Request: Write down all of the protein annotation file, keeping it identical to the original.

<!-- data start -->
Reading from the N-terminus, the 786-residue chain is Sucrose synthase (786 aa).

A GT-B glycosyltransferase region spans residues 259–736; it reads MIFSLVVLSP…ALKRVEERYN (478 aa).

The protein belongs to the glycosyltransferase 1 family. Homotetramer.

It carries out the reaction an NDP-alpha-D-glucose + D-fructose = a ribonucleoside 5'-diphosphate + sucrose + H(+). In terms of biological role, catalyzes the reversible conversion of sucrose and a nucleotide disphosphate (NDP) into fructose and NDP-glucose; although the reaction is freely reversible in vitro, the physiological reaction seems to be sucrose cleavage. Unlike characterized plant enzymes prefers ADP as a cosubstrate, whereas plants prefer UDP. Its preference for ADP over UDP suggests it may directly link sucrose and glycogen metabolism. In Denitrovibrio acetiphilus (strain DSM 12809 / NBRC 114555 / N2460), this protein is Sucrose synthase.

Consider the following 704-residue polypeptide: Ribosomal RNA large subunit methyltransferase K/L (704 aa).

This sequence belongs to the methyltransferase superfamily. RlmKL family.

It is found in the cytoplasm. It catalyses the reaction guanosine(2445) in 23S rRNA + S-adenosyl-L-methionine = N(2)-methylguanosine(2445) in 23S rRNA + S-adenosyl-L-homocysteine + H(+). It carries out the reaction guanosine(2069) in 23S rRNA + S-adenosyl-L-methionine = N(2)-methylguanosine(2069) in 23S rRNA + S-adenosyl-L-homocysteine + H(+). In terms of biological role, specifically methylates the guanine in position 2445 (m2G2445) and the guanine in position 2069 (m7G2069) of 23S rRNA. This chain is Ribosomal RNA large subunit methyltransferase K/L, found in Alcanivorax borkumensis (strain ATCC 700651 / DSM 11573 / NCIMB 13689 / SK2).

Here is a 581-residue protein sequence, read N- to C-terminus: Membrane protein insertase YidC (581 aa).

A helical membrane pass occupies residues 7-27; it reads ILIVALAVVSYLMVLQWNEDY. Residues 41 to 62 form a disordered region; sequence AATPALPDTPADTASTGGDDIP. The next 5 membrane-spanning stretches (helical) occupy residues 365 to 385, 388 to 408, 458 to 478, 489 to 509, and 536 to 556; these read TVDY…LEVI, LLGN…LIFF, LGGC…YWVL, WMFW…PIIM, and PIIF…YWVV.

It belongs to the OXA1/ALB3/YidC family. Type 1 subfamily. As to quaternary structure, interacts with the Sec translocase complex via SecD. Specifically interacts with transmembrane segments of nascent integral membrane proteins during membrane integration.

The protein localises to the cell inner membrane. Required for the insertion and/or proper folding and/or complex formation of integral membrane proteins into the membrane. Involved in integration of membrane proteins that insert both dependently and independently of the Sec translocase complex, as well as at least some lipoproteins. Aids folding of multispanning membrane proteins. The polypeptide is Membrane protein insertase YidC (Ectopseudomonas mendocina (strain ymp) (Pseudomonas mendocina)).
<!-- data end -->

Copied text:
Reading from the N-terminus, the 786-residue chain is Sucrose synthase (786 aa).

A GT-B glycosyltransferase region spans residues 259–736; it reads MIFSLVVLSP…ALKRVEERYN (478 aa).

The protein belongs to the glycosyltransferase 1 family. Homotetramer.

It carries out the reaction an NDP-alpha-D-glucose + D-fructose = a ribonucleoside 5'-diphosphate + sucrose + H(+). In terms of biological role, catalyzes the reversible conversion of sucrose and a nucleotide disphosphate (NDP) into fructose and NDP-glucose; although the reaction is freely reversible in vitro, the physiological reaction seems to be sucrose cleavage. Unlike characterized plant enzymes prefers ADP as a cosubstrate, whereas plants prefer UDP. Its preference for ADP over UDP suggests it may directly link sucrose and glycogen metabolism. In Denitrovibrio acetiphilus (strain DSM 12809 / NBRC 114555 / N2460), this protein is Sucrose synthase.

Consider the following 704-residue polypeptide: Ribosomal RNA large subunit methyltransferase K/L (704 aa).

This sequence belongs to the methyltransferase superfamily. RlmKL family.

It is found in the cytoplasm. It catalyses the reaction guanosine(2445) in 23S rRNA + S-adenosyl-L-methionine = N(2)-methylguanosine(2445) in 23S rRNA + S-adenosyl-L-homocysteine + H(+). It carries out the reaction guanosine(2069) in 23S rRNA + S-adenosyl-L-methionine = N(2)-methylguanosine(2069) in 23S rRNA + S-adenosyl-L-homocysteine + H(+). In terms of biological role, specifically methylates the guanine in position 2445 (m2G2445) and the guanine in position 2069 (m7G2069) of 23S rRNA. This chain is Ribosomal RNA large subunit methyltransferase K/L, found in Alcanivorax borkumensis (strain ATCC 700651 / DSM 11573 / NCIMB 13689 / SK2).

Here is a 581-residue protein sequence, read N- to C-terminus: Membrane protein insertase YidC (581 aa).

A helical membrane pass occupies residues 7-27; it reads ILIVALAVVSYLMVLQWNEDY. Residues 41 to 62 form a disordered region; sequence AATPALPDTPADTASTGGDDIP. The next 5 membrane-spanning stretches (helical) occupy residues 365 to 385, 388 to 408, 458 to 478, 489 to 509, and 536 to 556; these read TVDY…LEVI, LLGN…LIFF, LGGC…YWVL, WMFW…PIIM, and PIIF…YWVV.

It belongs to the OXA1/ALB3/YidC family. Type 1 subfamily. As to quaternary structure, interacts with the Sec translocase complex via SecD. Specifically interacts with transmembrane segments of nascent integral membrane proteins during membrane integration.

The protein localises to the cell inner membrane. Required for the insertion and/or proper folding and/or complex formation of integral membrane proteins into the membrane. Involved in integration of membrane proteins that insert both dependently and independently of the Sec translocase complex, as well as at least some lipoproteins. Aids folding of multispanning membrane proteins. The polypeptide is Membrane protein insertase YidC (Ectopseudomonas mendocina (strain ymp) (Pseudomonas mendocina)).